Here is a good place to start. Check out the sub-head to this piece in today’s ‘Telegraph’: "October 13, 2008 will go down in history as the day the capitalist system in the UK finally admitted defeat." These are extraordinary days. In fact, the crisis is so fast-moving now, that it would be more accurate to say: 'These are extraordinary hours'.
Writings from 2008
Last night, on September 5th, the Green Party made an historic decision. We elected our first leader. This result, achieved after years of exhaustive internal debate, cannot be underestimated, for three reasons.
I am a local Councillor. Green Councillors want a Party that works well, a Party that punches above its weight, a Party that will deliver the successes and the desperately-needed policy-changes nationally that Greens are already achieving all over the country, locally.
The Green Party stood in Haltemprice and Howden on a clear platform of being 'to the left' of David Davis on freedom in general and on civil liberties in particular. David Davis did all he could to marginalise and exclude us. The media didn't help, painting the by-election as a freak show, because neither the LibDems nor Labour were standing while a huge field of also-rans were standing.
The powers that be at Our Kingdom are welcoming the way Davis has called this highly-unusual byelection. I can understand that; I can understand the desire to applaud and welcome what he has done and what he is making possible. I said as much myself, in my earlier post on this on OK.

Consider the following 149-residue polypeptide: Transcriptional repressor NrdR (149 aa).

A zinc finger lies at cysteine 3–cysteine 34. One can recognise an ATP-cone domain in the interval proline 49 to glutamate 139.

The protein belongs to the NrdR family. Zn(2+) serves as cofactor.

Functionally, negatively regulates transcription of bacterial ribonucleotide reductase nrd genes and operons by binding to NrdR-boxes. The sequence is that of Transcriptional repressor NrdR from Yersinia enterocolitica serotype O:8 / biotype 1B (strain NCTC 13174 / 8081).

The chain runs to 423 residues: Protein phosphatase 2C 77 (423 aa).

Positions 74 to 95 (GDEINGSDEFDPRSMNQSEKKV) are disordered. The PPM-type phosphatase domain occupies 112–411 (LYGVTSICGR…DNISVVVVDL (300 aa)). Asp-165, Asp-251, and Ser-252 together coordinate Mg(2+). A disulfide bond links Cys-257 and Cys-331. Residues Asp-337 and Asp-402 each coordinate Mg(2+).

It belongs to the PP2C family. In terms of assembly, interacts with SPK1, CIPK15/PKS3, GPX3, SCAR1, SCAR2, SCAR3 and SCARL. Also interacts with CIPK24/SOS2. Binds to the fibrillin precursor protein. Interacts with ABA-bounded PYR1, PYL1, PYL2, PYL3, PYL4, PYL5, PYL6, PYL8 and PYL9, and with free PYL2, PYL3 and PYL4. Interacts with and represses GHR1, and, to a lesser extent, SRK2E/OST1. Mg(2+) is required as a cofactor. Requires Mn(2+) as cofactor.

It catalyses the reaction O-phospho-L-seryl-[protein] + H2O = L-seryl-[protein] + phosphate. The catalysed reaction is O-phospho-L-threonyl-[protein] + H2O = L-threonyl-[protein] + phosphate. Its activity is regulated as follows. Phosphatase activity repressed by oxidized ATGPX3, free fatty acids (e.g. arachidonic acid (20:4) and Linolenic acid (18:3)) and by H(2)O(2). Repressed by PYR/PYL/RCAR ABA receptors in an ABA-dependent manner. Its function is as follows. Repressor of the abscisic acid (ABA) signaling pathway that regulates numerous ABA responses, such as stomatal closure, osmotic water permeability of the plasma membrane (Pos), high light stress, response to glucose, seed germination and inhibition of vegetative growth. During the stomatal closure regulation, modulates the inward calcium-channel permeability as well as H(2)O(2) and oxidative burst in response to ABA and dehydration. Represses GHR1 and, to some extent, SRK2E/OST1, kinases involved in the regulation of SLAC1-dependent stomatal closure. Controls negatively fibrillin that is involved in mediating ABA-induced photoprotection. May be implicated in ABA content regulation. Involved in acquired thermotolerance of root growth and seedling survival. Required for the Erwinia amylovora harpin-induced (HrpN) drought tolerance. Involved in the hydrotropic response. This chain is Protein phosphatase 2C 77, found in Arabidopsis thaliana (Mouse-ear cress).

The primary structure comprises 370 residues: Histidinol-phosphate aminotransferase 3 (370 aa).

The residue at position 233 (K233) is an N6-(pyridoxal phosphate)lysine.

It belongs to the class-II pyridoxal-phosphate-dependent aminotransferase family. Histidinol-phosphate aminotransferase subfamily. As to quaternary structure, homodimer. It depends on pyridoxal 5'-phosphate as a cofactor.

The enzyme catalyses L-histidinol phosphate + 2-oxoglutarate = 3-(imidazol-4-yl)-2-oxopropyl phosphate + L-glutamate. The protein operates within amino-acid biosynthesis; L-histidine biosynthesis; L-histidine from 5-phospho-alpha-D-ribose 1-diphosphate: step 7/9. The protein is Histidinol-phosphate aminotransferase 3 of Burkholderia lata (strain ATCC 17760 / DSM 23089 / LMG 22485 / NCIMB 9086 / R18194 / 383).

The amazing move that David Davis has made might just be the catalyst that we can use to turn the debate on political and civil freedoms in the correct direction. The kind of direction that, to most of us who write here on Our Kingdom, is second nature, but which has had precious little success in our polity in recent years.
If something bad happens, people who had warned that it was likely often say, "I don't like to say it, but, I told you so!"
Why is it that one is supposed not to like to say it?
Is it perhaps that we don't like to admit it when we were wrong, especially when we were warned that we were wrong? Are people who make us realise that we made a predictable - almost wilful - mistake unwelcomed because of that fact?
The honest truth is that we ought to listen to those who told us so. They saw it coming – they will be better at heading it off, next time.